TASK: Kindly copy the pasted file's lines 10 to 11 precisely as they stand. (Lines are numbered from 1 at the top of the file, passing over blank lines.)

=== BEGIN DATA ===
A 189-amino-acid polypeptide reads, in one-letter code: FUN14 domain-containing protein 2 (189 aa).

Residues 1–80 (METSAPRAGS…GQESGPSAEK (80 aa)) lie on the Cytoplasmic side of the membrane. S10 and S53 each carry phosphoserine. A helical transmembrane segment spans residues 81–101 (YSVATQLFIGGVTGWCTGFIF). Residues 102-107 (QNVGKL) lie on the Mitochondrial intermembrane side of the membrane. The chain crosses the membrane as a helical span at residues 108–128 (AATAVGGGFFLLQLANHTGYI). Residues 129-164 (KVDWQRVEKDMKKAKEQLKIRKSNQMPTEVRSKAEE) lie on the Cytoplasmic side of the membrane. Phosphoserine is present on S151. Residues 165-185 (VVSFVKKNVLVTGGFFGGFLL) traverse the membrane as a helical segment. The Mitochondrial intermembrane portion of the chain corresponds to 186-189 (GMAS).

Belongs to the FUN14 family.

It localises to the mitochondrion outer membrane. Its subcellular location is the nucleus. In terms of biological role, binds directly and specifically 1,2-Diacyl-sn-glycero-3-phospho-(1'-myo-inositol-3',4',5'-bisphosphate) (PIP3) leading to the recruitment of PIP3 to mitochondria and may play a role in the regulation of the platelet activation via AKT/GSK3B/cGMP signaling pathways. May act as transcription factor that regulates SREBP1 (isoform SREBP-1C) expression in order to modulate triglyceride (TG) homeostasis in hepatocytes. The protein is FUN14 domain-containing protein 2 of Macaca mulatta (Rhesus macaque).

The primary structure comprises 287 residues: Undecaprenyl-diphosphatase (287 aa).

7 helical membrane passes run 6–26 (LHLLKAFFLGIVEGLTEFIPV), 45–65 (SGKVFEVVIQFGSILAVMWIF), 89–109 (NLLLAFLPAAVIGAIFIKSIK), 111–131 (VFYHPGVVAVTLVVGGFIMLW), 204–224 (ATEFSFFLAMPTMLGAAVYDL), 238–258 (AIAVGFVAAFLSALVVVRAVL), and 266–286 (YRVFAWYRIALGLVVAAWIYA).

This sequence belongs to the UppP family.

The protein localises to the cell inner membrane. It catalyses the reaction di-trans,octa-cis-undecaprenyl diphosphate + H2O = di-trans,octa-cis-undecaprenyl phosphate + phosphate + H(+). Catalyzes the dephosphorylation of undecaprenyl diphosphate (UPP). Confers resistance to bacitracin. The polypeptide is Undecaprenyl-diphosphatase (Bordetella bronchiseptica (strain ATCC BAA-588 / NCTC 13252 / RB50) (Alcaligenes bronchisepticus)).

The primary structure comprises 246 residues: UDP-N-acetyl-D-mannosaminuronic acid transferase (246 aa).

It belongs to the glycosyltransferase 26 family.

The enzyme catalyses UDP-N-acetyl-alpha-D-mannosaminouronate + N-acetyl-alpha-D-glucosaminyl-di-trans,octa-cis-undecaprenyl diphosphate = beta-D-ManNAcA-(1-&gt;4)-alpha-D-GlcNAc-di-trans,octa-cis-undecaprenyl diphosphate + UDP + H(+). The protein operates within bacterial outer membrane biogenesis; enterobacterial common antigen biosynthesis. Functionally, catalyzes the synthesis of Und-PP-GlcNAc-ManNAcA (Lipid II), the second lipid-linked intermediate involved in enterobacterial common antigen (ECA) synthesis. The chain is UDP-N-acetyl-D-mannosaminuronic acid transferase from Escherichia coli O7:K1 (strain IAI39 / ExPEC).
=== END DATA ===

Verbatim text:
It belongs to the glycosyltransferase 26 family.

The enzyme catalyses UDP-N-acetyl-alpha-D-mannosaminouronate + N-acetyl-alpha-D-glucosaminyl-di-trans,octa-cis-undecaprenyl diphosphate = beta-D-ManNAcA-(1-&gt;4)-alpha-D-GlcNAc-di-trans,octa-cis-undecaprenyl diphosphate + UDP + H(+). The protein operates within bacterial outer membrane biogenesis; enterobacterial common antigen biosynthesis. Functionally, catalyzes the synthesis of Und-PP-GlcNAc-ManNAcA (Lipid II), the second lipid-linked intermediate involved in enterobacterial common antigen (ECA) synthesis. The chain is UDP-N-acetyl-D-mannosaminuronic acid transferase from Escherichia coli O7:K1 (strain IAI39 / ExPEC).